Reviewed by: Roel de Haan
From: Nocturnal Cult Webzine
www.nocturnalcult.com Published: September 2nd, 2011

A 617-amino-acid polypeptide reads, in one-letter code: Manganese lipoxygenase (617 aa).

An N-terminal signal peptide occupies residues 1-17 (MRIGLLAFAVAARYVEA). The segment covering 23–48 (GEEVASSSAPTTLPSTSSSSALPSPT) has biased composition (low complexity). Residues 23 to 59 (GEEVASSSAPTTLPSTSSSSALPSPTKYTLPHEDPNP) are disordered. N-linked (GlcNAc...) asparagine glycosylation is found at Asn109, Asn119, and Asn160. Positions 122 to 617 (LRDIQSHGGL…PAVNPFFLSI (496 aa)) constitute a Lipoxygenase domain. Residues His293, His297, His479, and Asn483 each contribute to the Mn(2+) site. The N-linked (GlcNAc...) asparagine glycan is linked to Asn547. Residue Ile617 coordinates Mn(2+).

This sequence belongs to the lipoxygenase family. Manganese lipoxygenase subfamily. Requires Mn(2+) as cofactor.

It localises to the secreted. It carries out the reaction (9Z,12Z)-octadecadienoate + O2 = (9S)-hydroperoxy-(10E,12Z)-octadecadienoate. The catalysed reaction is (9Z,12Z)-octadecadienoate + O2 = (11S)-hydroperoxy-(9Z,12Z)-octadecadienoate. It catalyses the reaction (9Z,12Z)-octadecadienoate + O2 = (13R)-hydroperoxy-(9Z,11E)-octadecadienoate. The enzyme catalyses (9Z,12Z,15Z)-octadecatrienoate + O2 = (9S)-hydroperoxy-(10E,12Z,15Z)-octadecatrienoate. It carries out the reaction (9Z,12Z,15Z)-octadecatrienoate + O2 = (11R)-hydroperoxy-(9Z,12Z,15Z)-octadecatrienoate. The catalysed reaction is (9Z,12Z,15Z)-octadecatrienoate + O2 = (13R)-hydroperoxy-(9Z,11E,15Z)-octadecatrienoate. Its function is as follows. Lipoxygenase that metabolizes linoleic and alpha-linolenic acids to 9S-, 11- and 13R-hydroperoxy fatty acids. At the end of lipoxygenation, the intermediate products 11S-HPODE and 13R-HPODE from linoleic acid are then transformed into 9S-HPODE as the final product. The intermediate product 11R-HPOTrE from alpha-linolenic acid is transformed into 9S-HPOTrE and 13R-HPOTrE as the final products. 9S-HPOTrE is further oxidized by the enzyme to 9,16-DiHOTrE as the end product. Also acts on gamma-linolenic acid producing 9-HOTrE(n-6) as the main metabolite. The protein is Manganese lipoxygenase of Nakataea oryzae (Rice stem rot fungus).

This one man Iranian entity packs more emotional impact into his third full-length album than most full sized bands do within the scope of their entire career. The slow dreamy quality beginning of Unmeaning Circle brings to mind Tiamat at their most Pink Floyd-esque. Piano and strings mingle with metallic guitars and grim vocals as the track continues. The stark guitar and pounding industrial beat give way to angelic synth and throbbing bass. This all culminates in a very touching and sincere atmosphere of desolation. This thread of desolation is a common thread throughout the album and continues on Faceless Moments. Icy synth and thin drums are unified behind eerie black metal vocals as the song freezes the blood in your veins. Haunting clean vocals drift in like some gothic ghost while strings pierce the darkness. All That We Lost enters timidly with sorrowful piano and then gathers steam behind a wall of guitars and synth. As with the rest of the tracks, the tempo here crawls along and the drums are so sparse and thin they remind me of Katatonia's Brave Murder Day. The way in which the guitars and synth are utilized here it gives the composition an orchestral feel. Clean, melodic guitar and chilled keys summon visions of a still pond on a crisp fall morning as A Celebration For Sorrow begins. Deep, clean vocals and gothic riffs crest and wane and then rise into black metal soundscapes. It is very depressive, bordering on suicidal to listen to this music. Extreme arctic coldness permeates the ambient synths that paint the soundscape of I Walk Into Darkness. At times I am reminded of Neptune Towers meets Burzum's more synth oriented work. Once again the latter day Tiamat comparisons resurface as Hills of Ashes gets rolling. Perhaps it is Saman N.'s airy, vocals and the bizarre keyboard sections. The pulsing bass provides a foundation for the cacophony of synth swirling around it. The gothic and depressive black metal orchestration that comprises Conceptual Horizon creates an environment of despair and isolation. There is a deep chill in its notes, one that you can feel in your bones even after the album has finished.